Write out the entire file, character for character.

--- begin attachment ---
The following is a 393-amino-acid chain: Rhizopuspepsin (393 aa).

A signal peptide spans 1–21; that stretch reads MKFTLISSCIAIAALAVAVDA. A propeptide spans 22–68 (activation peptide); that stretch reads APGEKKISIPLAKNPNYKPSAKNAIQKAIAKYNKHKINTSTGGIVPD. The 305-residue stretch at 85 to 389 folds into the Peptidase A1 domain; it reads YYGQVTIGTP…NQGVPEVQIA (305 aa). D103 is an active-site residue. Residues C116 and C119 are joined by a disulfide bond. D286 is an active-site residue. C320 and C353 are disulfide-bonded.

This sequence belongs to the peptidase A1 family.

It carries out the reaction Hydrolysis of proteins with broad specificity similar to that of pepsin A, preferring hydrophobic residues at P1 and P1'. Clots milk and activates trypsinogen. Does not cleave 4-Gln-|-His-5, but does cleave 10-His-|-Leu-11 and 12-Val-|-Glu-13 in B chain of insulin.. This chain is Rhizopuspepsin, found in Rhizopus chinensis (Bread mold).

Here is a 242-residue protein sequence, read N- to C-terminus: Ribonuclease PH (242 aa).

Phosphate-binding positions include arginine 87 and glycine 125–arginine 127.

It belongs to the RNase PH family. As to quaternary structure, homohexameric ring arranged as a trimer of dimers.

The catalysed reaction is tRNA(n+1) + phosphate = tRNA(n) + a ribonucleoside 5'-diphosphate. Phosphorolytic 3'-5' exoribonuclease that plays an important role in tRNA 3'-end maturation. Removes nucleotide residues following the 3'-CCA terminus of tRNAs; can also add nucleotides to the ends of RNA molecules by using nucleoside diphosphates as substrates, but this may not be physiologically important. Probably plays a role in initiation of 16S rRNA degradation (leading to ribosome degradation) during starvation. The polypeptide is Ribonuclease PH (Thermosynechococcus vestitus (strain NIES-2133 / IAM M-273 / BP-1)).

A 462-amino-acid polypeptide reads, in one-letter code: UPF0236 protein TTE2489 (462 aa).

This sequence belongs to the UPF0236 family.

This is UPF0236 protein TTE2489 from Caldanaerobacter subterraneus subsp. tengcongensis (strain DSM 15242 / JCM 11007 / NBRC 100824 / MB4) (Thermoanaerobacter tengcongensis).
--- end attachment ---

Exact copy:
The following is a 393-amino-acid chain: Rhizopuspepsin (393 aa).

A signal peptide spans 1–21; that stretch reads MKFTLISSCIAIAALAVAVDA. A propeptide spans 22–68 (activation peptide); that stretch reads APGEKKISIPLAKNPNYKPSAKNAIQKAIAKYNKHKINTSTGGIVPD. The 305-residue stretch at 85 to 389 folds into the Peptidase A1 domain; it reads YYGQVTIGTP…NQGVPEVQIA (305 aa). D103 is an active-site residue. Residues C116 and C119 are joined by a disulfide bond. D286 is an active-site residue. C320 and C353 are disulfide-bonded.

This sequence belongs to the peptidase A1 family.

It carries out the reaction Hydrolysis of proteins with broad specificity similar to that of pepsin A, preferring hydrophobic residues at P1 and P1'. Clots milk and activates trypsinogen. Does not cleave 4-Gln-|-His-5, but does cleave 10-His-|-Leu-11 and 12-Val-|-Glu-13 in B chain of insulin.. This chain is Rhizopuspepsin, found in Rhizopus chinensis (Bread mold).

Here is a 242-residue protein sequence, read N- to C-terminus: Ribonuclease PH (242 aa).

Phosphate-binding positions include arginine 87 and glycine 125–arginine 127.

It belongs to the RNase PH family. As to quaternary structure, homohexameric ring arranged as a trimer of dimers.

The catalysed reaction is tRNA(n+1) + phosphate = tRNA(n) + a ribonucleoside 5'-diphosphate. Phosphorolytic 3'-5' exoribonuclease that plays an important role in tRNA 3'-end maturation. Removes nucleotide residues following the 3'-CCA terminus of tRNAs; can also add nucleotides to the ends of RNA molecules by using nucleoside diphosphates as substrates, but this may not be physiologically important. Probably plays a role in initiation of 16S rRNA degradation (leading to ribosome degradation) during starvation. The polypeptide is Ribonuclease PH (Thermosynechococcus vestitus (strain NIES-2133 / IAM M-273 / BP-1)).

A 462-amino-acid polypeptide reads, in one-letter code: UPF0236 protein TTE2489 (462 aa).

This sequence belongs to the UPF0236 family.

This is UPF0236 protein TTE2489 from Caldanaerobacter subterraneus subsp. tengcongensis (strain DSM 15242 / JCM 11007 / NBRC 100824 / MB4) (Thermoanaerobacter tengcongensis).